420px-Dirty_white_pseudomembrane_classically_seen_in_diphtheria_2013-07-06_11-07
Greyish-white pseudomembrane of diphtieria infection.  Source

And as though that wasn’t enough, the toxin also spreads throughout the body causing damage in the heart and kidney as well as paralysis!

Prior to the era of antibiotics and vaccinations, diphtheria was one of the most dreaded of diseases, with frequent wide-spread outbreaks.  Treatment options were few.  Some attempts at intubation and tracheostomy were made to prevent suffocation from airway obstruction. No doubt many herbal and medicinal remedies were attempted, like this one from 18th Century New England.  Devastating epidemics took countless lives, including as many as a third of all children under 10 in some New England towns from 1735-40.  As recently as the 1920s, the US saw over 200,000 cases and over 15,000 deaths per year.

393px-Hamlin's_Wizard_Oil_poster
Desperate attempts to cure diphtheria before the advent of antibiotics and vaccines.  This “Wizard Oil” remedy promises to cure a dozen ailments, including diphtheria. He looks skeptical…  Source: Library of Congress/Public Domain

The start of widespread use of the vaccine in the 1940s led to a rapid drop in diphtheria cases.  The CDC has had only 5 cases reported in the US in the past 10 years.  However, it is still reported globally, with the WHO reporting 4,530 cases in 2015.  Adults should receive the tetanus and diphtheria booster shot every ten years to remain protected!

vintage-diphtheria-poster
Library of Congress / Public Domain

Morbid sore throat is just one of many old wonderfully descriptive names for medical problems.  Ague.  Apoplexy.  Dropsy.  Quinsy.  I’ve started a small glossary of them here and I’m sure there will be plenty more to add as we all read and re-read the big books!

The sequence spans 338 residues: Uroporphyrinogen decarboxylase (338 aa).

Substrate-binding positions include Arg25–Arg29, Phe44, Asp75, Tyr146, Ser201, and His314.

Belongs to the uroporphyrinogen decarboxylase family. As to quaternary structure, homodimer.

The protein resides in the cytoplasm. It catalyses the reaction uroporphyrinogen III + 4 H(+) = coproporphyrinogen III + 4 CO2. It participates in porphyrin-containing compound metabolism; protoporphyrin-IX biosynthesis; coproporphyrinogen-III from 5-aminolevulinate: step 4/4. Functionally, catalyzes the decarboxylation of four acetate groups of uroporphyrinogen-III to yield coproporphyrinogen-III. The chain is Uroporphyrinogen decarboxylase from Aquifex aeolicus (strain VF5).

Thank you to Gina for the question about the morbid sore throat!  What archaic medical terms have you come across that you’d like to learn more about? Leave a comment here or find me on Twitter or Facebook if you have a suggestion for a post.

Stay strong, Outlander friends!  September is coming!

Header image: STARZ

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4 thoughts on “The Morbid Sore Throat

  1. penjab

    I read a book years ago, Ride the Wind, about Cynthia Ann Parker who was captured as a child and lived her life with the Comanche. In that book, there was a scene where one of her sons had diphtheria and their medicine woman took cactus and made a prickly ball and tied it to string. She shoved it down the throat and pulled out that membrane that was choking him and he did recover. Don’t know how effective that would be but that was the first time I had a good idea of what diphtheria did.

    Like

    1. sassenachdoctor

      Wow! Diphtheria is so rare in the US now that I’ve never seen it. From what I’ve learned, trying to remove the membrane can cause significant bleeding because it so well adhered to the tissues. Very interesting!

      Like